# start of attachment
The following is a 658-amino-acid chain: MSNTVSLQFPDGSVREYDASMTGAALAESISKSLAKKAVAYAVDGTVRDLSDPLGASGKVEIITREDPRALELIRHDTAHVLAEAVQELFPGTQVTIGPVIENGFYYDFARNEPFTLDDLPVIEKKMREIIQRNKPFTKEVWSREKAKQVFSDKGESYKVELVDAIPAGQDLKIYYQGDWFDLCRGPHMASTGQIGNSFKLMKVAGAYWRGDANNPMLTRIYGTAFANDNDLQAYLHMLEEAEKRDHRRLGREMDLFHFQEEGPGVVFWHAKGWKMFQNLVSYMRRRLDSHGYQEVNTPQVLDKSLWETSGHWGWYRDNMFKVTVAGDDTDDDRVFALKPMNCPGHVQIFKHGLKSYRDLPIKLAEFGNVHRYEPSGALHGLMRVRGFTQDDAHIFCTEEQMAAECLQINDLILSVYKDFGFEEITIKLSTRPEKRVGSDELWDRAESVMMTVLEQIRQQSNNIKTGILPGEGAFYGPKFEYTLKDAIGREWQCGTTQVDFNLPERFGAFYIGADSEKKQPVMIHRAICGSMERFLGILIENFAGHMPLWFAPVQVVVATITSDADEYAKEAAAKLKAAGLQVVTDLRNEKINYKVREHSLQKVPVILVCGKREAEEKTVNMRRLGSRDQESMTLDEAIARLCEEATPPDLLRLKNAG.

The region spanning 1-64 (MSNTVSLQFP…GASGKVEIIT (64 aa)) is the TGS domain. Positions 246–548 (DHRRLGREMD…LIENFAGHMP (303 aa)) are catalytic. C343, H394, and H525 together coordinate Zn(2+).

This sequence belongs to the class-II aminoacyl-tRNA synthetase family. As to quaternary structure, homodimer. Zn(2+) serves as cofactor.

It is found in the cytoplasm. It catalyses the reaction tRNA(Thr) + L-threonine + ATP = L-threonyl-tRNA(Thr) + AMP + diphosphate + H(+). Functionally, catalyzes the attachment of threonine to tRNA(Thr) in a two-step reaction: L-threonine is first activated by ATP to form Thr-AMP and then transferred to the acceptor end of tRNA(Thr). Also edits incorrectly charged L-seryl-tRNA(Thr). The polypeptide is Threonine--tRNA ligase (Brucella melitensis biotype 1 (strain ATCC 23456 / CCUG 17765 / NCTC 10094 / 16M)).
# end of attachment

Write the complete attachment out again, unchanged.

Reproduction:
The following is a 658-amino-acid chain: MSNTVSLQFPDGSVREYDASMTGAALAESISKSLAKKAVAYAVDGTVRDLSDPLGASGKVEIITREDPRALELIRHDTAHVLAEAVQELFPGTQVTIGPVIENGFYYDFARNEPFTLDDLPVIEKKMREIIQRNKPFTKEVWSREKAKQVFSDKGESYKVELVDAIPAGQDLKIYYQGDWFDLCRGPHMASTGQIGNSFKLMKVAGAYWRGDANNPMLTRIYGTAFANDNDLQAYLHMLEEAEKRDHRRLGREMDLFHFQEEGPGVVFWHAKGWKMFQNLVSYMRRRLDSHGYQEVNTPQVLDKSLWETSGHWGWYRDNMFKVTVAGDDTDDDRVFALKPMNCPGHVQIFKHGLKSYRDLPIKLAEFGNVHRYEPSGALHGLMRVRGFTQDDAHIFCTEEQMAAECLQINDLILSVYKDFGFEEITIKLSTRPEKRVGSDELWDRAESVMMTVLEQIRQQSNNIKTGILPGEGAFYGPKFEYTLKDAIGREWQCGTTQVDFNLPERFGAFYIGADSEKKQPVMIHRAICGSMERFLGILIENFAGHMPLWFAPVQVVVATITSDADEYAKEAAAKLKAAGLQVVTDLRNEKINYKVREHSLQKVPVILVCGKREAEEKTVNMRRLGSRDQESMTLDEAIARLCEEATPPDLLRLKNAG.

The region spanning 1-64 (MSNTVSLQFP…GASGKVEIIT (64 aa)) is the TGS domain. Positions 246–548 (DHRRLGREMD…LIENFAGHMP (303 aa)) are catalytic. C343, H394, and H525 together coordinate Zn(2+).

This sequence belongs to the class-II aminoacyl-tRNA synthetase family. As to quaternary structure, homodimer. Zn(2+) serves as cofactor.

It is found in the cytoplasm. It catalyses the reaction tRNA(Thr) + L-threonine + ATP = L-threonyl-tRNA(Thr) + AMP + diphosphate + H(+). Functionally, catalyzes the attachment of threonine to tRNA(Thr) in a two-step reaction: L-threonine is first activated by ATP to form Thr-AMP and then transferred to the acceptor end of tRNA(Thr). Also edits incorrectly charged L-seryl-tRNA(Thr). The polypeptide is Threonine--tRNA ligase (Brucella melitensis biotype 1 (strain ATCC 23456 / CCUG 17765 / NCTC 10094 / 16M)).